Recent breaches show data theft prevention basics lacking

Two recent cases of data theft once again demonstrate the importance of basic security measures, including encryption and employee-awareness training.

Two new cases of stolen information this week underline the need for basic security measures; both data loss incidents could help bolster the case of security professionals struggling to justify their budget.

The first theft involves a laptop computer stolen from an NHS training body last November. The machine, which belonged to NHS Education for Scotland (NES), was being used to test a new medical recruitment website. In order to carry out the tests, the developer had copied the records of 6,377 people who had applied for medical posts. Since the machine was never intended to leave the premises, the information was left unencrypted. Under the policy that applied at the time, it did not qualify as a 'mobile device' and therefore was not protected as such.

Lessons learned

The NES case highlights the importance of these security practices: 
*Encrypt personal files on any mobile or portable device ·        

*Train staff to understand why security is necessary, and to follow policy

*Monitor the security of testing systems and files just as you would production systems  

Note: The ICO is likely to be able to impose fines by next April.
This week, the chief executive of NES, Malcolm Wright, was forced to issue a public apology and undertaking through the Information Commissioner's Office (ICO), both admitting what went wrong and pledging to employ better data theft prevention practices in the future.

In the statement, Wright said: "This incident involved the theft of a laptop, belonging to NES, from an office within NES premises at Ninewells Hospital at some time between the evening of November 28 2008 and the morning of December 1 2008. NES staff is confident that this office was locked at the close of business on November 28. A police investigation into the incident has proved inconclusive; Tayside Police does not expect any further progress."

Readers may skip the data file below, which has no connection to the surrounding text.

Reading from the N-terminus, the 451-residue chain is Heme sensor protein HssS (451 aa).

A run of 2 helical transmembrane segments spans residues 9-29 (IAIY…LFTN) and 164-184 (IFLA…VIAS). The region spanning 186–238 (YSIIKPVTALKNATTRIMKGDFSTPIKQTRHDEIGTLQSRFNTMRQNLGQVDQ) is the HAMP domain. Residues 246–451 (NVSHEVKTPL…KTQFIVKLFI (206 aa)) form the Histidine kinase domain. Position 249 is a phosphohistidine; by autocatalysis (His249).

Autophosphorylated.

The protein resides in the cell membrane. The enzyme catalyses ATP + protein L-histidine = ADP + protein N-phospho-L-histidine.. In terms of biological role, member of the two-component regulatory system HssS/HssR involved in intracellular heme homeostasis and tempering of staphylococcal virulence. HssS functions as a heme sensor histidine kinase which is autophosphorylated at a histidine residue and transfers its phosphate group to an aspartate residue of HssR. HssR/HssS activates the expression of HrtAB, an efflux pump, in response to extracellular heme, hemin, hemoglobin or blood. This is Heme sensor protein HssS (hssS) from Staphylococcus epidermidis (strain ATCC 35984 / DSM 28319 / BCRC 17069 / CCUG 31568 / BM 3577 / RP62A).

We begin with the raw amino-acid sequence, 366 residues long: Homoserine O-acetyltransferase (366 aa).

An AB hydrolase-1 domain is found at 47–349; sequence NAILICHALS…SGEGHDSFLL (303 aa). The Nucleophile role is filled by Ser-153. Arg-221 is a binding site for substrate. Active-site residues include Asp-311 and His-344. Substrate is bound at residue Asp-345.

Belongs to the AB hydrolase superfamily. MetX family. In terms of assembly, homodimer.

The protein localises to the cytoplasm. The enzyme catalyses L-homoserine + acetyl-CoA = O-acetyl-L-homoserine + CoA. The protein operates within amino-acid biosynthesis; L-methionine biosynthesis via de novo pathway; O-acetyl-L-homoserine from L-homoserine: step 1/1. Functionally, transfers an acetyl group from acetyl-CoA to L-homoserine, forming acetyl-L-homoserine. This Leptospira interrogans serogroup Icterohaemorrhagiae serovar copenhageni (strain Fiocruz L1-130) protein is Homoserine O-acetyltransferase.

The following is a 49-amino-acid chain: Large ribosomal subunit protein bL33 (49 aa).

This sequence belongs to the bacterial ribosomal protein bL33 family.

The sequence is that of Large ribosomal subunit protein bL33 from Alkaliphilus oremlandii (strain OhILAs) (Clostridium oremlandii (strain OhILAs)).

Wright went on to explain that the laptop contained the personal data of 6,377 individuals, all held within an SQL database file. "This personal data consisted of summary descriptions of applications for medical training positions, and included information such as the names, addresses, phone numbers and General Medical Council reference numbers of the data subjects. The personal data also included equality and diversity monitoring information. This information was a superseded data set that was being used to test a development version of a medical recruitment website," he said.

The ICO took the view that the information was sensitive enough to warrant more protection, but agreed not to take further enforcement action against NES in exchange for assurances that it will tighten up its data theft prevention procedures.

The assurances are outlined in the NES's public undertaking and include a commitment to encrypt all personal data held on portable and mobile devices, as well as other portable media.

In addition, NES undertakes to ensure that "staff are aware of the data controller's policy for the storage and use of personal data and are appropriately trained on how to follow that policy."

Lessons learned

The stolen database case illustrates the following:

*The emergence of the insider threat

*The value of classifying sensitive data and files. 

*The importance of technology that prevents confidential information from being emailed out, copied on to portable media, or even sent as an attachment to an instant message.

*The need to protect a company's collateral, including its domain name.

*The power of the Copyright and Rights in Database Regulations 1997.      
Running with the database
The second case involves the theft of customer data from a commercial database by an employee who was leaving to start his own company.

The High Court this week heard the case of Richard Braachi, who had emailed his company's customer file to his private email account before leaving to start his own conferencing company.

Braachi had worked for First Conferences between 2006 and 2008. The company claimed he took sales and contact information from its databases and used the data to organise a rival conference.

The court agreed, and found that in copying the contacts and sales information to his private email account and using them as the basis of his own business, Braachi breached article 16(1) of the Copyright and Rights in Database Regulations 1997.

The court also found that Braachi had transferred the domain name from First Conferences to his new business without permission.

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